NAFTA, Mexican Corn and the Commons

What happens when a market-based agricultural juggernaut invades a 9,000-year-old system of commons-based maize production in Mexico? What are the on-the-ground consequences? How have the farmers using traditional agriculture responded? Journalist Peter Canby offers a stunning account of this saga in his well-reported piece in The Nation, “Retreat to Subsistence.” Highly recommended reading.

The modern part of this story starts in 1988, when a cadre of free marketeers within the Mexican government, led by President Carlos Salinas de Gortari, decided to throw their lot in with the "free market." In a sense, it was understandable. The Mexican economy has long been beset by notorious corruption and inefficiency. It was thought that the NAFTA treaty with the U.S., which went into effect in 1994, would create millions of jobs, new industrial centers, and encourage rural villagers to move to cities, where they could get social services. The U.S. and multinational corporations were only too happy to encourage the Mexican government to adopt this vision since it would open the doors to cheap and plentiful labor right across the border.

The sixteen years since NAFTA shows how misguided this whole fantasy really was. It was based on the dangerous fictions that "labor" and "nature" are simple economic units of production: inert, fungible and responsive to "market signals" such as prices and wages. In fact, NAFTA was no blueprint for Mexican economic development. It not only did not provide protected spaces for domestic production, it ran roughshod over people's identities and local loyalties. As Canby writes, millions of Mexican farmers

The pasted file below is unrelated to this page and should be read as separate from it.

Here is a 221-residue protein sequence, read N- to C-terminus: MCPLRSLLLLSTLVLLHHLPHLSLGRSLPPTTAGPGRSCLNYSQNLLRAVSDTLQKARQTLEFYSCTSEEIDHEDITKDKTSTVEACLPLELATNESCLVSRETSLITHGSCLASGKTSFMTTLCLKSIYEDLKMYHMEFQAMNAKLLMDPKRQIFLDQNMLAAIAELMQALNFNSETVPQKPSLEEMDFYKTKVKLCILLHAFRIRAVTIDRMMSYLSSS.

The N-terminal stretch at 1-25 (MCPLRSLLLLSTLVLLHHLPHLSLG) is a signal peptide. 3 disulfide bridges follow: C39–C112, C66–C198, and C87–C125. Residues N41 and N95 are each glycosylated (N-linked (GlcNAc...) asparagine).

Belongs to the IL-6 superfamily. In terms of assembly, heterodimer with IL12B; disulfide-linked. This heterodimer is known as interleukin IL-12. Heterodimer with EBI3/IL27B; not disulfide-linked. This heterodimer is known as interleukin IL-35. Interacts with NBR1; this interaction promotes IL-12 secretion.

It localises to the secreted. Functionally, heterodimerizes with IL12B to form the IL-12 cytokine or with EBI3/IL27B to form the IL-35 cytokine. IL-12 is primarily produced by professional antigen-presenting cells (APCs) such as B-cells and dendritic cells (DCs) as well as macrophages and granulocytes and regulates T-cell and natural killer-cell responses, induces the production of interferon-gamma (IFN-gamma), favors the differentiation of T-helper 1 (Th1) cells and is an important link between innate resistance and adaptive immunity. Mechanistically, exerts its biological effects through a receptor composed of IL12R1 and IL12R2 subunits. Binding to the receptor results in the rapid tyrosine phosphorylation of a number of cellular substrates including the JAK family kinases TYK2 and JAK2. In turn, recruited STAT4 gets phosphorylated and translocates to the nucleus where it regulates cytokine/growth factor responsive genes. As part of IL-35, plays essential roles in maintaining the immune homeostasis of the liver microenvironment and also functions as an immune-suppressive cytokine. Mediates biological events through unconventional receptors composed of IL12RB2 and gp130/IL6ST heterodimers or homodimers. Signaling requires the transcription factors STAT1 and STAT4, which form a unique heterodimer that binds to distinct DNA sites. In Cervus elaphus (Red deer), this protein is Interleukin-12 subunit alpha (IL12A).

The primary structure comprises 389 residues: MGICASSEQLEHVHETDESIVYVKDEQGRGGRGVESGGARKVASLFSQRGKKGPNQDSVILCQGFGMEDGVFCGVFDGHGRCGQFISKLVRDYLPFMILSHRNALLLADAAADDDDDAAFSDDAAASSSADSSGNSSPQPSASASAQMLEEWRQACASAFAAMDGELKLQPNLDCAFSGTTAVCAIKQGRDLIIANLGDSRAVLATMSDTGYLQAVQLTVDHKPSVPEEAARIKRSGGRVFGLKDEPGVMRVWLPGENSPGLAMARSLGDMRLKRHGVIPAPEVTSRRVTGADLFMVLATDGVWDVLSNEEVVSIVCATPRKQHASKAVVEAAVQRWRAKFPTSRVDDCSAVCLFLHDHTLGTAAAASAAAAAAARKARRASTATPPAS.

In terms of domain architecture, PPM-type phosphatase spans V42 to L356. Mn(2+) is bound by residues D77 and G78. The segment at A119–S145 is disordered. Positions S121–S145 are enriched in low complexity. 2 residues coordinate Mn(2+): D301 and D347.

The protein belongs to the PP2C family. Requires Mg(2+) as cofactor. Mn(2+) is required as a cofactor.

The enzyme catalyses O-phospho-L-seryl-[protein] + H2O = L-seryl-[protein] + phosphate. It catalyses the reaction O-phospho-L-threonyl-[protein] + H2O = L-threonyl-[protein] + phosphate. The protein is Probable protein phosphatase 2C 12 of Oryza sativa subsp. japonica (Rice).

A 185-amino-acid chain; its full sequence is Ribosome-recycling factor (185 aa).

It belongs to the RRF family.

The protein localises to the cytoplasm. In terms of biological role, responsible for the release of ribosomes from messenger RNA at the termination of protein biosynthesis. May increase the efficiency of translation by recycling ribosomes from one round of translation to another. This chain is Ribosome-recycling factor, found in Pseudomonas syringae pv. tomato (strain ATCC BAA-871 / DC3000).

consider growing corn more than an economic activity. It is something closer to a defining way of life. Since NAFTA, to the surprise of government planners in Mexico City, many indigenous farmers have in effect chosen to withdrawn from the national economy, some weaning themselves off expensive chemical fertilizers and subsisting on the corn they can grow, harvest and barter. Economists refer to this phenomenon as a "retreat to subsistence".

This, at least, has been the response of many indigenous communities and family farmers. Others have not had the courage of luck to retreat to subsistence. In Juarez, multinational corporations relocated about 100,000 jobs to China, where wages were one-quarter the already-low wages in Juarez. This disinvestment cleared the way for drug cartels to become the largest employer in the city and for violent crime to skyrocket.

Meanwhile, because NAFTA eliminated tariffs on corn imported from the United States, American corn quickly undercut local markets, driving an estimated 500,000 farmers from the land each year. About half of them, searching for a way to support their families, try to enter the U.S. illegally.

A Mexican economics professor, Alejandro Nadal, cannot fathom why the Mexican government essentially consented to dismantling the community-based corn economy in the country: "There were 3 million corn producers and five people per producer family. That's 15 million people. Then there were transporters and other attached industries -- 22 million people -- a quarter of the country's population. Before putting your corn sector into NAFTA, wouldn't you think about it twice? They government had no single study for why they put corn into NAFTA."

Astonishing as that is, the more significant story may be how genetically modified corn from the U.S. is threatening the integrity of maize cultivars that have been grown for thousands of years. Essentially, subsidized U.S. corn sold on international markets is making locally grown corn economically unsustainable.

The global market is subverting Mexican maize, which functions as a commons -- the interplay of community, ecosystem and crop over thousands of years. Canby writes: